The trajectory of Francis Bellamy’s life and role in American history may seem predestined. But in his time, it was an improbable journey from the far reaches and anonymity of western New York, where he was born and lived most of his first three decades, to Boston, where he would earn his lasting fame. It was an age of great quarrel and contradiction, of religious awakenings and heady materialism, as well as massive migrations and mergings of people and ideas. Bellamy may have seemed the unlikeliest of men to pull off an assignment to run a national marketing campaign, but in late-nineteenth-century America, he was also the perfect man for the job.

We know this: he came from sturdy stock. His mother, Lucy Eells, was born in a log cabin in 1819 near the Genesee River in Rochester, then just a tiny village of a few hundred people in what were still the wild and forested frontier lands of western New York. When her parents decided to seek a better future in an even more remote Michigan, they left young Lucy in the care of an aunt and uncle—and never returned for her.

This was the time—and place—when modern industry, in the form of the Erie Canal, which opened six years after Lucy’s birth, met The Last of the Mohicans, published a year later and celebrating an era that was fast disappearing. The mighty hand-hewn waterway—363 miles of deep ditch dug out of rock and mud—would cut through American Indian lands, adding to the pressure on the tribes to move west or die. The canal was not just a symbol of the new nation’s vigor, it added to that force, opening what was then the western frontier to easy transportation and the commerce that came with it. By 1830, Rochester had ninety-two hundred people and was, thanks to an abundance of waterfalls on the Genesee and a canal that cut transportation costs by over 90 percent, a humming hub of flour mills. By 1838 the city had doubled its population and was the largest flour-producing city in America—and arguably the nation’s first “boomtown.” It was the first of many such booms in America’s push westward, that transformed towns and cities all along the canal route between Albany and Buffalo.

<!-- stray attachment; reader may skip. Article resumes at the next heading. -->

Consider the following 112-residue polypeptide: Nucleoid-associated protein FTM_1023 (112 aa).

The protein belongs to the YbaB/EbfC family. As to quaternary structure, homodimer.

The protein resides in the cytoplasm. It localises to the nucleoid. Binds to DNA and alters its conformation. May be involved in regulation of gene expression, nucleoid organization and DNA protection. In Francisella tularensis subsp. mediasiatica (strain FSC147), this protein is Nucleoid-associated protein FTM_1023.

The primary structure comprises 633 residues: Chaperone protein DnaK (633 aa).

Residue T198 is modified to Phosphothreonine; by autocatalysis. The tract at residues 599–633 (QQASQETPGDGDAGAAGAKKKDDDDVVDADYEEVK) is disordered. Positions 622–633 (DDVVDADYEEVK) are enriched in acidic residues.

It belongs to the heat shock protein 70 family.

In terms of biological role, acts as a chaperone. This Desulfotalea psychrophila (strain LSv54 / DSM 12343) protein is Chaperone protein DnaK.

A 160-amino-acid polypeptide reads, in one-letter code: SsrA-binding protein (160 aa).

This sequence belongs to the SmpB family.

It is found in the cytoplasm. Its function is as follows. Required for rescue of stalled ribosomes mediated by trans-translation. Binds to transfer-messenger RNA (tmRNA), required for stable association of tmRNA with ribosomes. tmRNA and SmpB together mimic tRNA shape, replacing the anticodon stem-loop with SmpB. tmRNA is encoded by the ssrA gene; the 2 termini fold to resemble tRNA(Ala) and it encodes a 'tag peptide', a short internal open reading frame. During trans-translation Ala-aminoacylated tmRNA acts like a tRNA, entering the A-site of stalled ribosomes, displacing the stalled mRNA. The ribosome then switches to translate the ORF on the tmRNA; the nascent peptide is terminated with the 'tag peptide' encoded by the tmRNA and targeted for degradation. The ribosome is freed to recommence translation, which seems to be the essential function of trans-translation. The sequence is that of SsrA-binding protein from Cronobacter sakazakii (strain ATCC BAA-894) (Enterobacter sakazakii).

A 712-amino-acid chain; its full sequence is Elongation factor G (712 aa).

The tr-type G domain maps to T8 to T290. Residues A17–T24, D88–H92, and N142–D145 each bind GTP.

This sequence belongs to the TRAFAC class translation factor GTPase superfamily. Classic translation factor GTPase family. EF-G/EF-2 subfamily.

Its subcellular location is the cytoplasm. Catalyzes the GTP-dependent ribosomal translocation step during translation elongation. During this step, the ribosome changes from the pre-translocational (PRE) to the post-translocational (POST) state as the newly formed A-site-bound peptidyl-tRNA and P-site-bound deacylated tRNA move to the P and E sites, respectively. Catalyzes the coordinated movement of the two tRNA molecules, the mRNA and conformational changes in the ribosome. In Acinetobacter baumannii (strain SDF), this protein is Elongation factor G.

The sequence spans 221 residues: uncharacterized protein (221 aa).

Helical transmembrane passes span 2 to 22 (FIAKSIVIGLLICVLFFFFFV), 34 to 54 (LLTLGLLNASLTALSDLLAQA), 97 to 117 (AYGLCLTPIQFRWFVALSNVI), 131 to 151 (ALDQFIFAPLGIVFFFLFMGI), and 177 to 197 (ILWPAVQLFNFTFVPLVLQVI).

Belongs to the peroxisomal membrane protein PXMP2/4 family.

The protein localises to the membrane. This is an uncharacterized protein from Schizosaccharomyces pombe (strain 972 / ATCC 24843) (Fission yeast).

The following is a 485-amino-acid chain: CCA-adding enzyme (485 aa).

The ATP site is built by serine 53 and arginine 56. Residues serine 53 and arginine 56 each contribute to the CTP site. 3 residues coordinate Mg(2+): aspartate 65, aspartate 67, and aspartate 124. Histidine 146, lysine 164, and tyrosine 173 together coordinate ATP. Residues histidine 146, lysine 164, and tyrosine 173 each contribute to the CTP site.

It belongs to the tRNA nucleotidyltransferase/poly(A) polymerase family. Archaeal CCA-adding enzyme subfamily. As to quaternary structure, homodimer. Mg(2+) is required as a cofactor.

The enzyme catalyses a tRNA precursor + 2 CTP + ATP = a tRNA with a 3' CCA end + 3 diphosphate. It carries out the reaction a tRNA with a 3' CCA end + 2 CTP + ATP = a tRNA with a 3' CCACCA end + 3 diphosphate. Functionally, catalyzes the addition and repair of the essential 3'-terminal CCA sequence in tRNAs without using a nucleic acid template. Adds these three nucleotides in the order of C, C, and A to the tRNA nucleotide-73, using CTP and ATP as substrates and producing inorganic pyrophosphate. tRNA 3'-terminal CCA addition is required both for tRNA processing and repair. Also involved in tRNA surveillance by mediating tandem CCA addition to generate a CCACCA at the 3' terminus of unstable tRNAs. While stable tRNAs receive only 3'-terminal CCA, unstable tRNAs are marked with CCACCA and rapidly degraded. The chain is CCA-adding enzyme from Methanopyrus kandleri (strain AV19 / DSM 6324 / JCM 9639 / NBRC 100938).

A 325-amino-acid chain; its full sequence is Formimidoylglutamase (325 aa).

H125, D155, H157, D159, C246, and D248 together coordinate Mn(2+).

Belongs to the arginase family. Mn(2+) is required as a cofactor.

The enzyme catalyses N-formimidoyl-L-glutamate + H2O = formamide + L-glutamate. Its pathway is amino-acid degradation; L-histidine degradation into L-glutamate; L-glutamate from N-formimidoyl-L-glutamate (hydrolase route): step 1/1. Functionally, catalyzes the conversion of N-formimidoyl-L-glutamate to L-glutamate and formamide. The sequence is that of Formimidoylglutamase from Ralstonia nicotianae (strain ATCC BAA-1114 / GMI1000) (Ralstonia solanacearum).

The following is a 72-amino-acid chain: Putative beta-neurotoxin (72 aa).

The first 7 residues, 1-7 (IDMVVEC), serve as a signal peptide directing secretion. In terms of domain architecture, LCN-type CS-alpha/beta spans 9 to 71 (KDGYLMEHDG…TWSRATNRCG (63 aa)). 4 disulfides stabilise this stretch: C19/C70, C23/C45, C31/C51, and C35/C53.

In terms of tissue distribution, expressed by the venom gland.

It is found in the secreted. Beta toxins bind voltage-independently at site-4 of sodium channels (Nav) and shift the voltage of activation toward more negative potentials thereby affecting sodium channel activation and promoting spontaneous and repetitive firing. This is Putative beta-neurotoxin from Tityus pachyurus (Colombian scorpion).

The canal was also a thoroughfare of ideas—“the Internet of its era,” as commentator David Ronan put it many years later. Much of central and western New York became an epicenter of political and ideological ferment. And it put the region in the grip of the spiritual revival movement then in full flower. The Second Great Awakening, as it has been dubbed, was one of several periods of intense Christian evangelism in a country that was, and still is, whipsawing between high secularism and fervid religiosity. Historians have put the bookend dates on this Awakening at 1790 and 1840, a period of time when Francis Bellamy’s parents were growing up in a region where the new evangelism enjoyed many adherents, including Joseph Smith, Jr., who claimed to have had his first “vision” of God on a hill near Manchester, New York, just thirty miles east of Rochester and on the Erie Canal. Smith said an angel named Moroni had given him a set of golden plates, which he translated and published in 1830, describing the hill as a place where, centuries earlier, 230,000 Nephite soldiers were killed in a final battle with the Lamanites.

And side by side with this intense spiritualism, equally intense political crusaders were gathering. In 1847, Frederick Douglass, the former slave, founded the abolitionist newspaper The North Star in Rochester, and the following year he attended the first women’s rights convention in nearby Seneca Falls. This convention, and its resulting Declaration of Sentiments, marks what most historians now call the birth of the women’s rights movement in the United States.